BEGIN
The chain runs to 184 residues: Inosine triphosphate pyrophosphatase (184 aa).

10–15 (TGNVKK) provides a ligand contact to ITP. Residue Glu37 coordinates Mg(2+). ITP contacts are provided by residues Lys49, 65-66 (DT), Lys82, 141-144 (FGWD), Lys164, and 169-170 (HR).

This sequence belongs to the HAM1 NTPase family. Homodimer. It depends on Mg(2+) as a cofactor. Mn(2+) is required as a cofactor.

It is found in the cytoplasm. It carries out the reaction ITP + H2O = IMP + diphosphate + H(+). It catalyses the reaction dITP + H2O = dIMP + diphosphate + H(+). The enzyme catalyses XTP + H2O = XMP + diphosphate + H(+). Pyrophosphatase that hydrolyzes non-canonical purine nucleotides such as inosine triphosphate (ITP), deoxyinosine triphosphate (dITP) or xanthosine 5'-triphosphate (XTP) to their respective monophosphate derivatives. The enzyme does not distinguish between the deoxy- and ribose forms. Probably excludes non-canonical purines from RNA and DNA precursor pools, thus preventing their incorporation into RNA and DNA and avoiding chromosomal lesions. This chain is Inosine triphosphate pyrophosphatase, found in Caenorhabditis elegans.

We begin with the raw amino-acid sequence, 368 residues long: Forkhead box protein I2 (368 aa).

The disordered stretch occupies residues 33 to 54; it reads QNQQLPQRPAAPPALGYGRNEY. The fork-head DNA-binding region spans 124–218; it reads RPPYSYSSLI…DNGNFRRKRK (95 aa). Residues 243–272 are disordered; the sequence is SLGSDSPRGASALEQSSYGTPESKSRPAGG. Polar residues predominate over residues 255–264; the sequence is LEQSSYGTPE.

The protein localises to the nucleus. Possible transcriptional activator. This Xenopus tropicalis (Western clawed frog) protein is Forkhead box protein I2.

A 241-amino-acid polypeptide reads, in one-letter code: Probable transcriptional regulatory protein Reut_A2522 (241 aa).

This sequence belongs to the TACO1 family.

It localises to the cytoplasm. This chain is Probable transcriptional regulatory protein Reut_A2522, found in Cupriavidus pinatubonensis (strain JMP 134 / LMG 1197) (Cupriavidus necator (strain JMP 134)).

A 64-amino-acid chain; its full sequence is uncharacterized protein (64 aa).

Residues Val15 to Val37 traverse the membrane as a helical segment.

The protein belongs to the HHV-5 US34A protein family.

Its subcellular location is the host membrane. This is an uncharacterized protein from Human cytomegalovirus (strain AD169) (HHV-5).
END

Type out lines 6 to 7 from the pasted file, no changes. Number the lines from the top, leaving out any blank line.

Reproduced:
The disordered stretch occupies residues 33 to 54; it reads QNQQLPQRPAAPPALGYGRNEY. The fork-head DNA-binding region spans 124–218; it reads RPPYSYSSLI…DNGNFRRKRK (95 aa). Residues 243–272 are disordered; the sequence is SLGSDSPRGASALEQSSYGTPESKSRPAGG. Polar residues predominate over residues 255–264; the sequence is LEQSSYGTPE.

The protein localises to the nucleus. Possible transcriptional activator. This Xenopus tropicalis (Western clawed frog) protein is Forkhead box protein I2.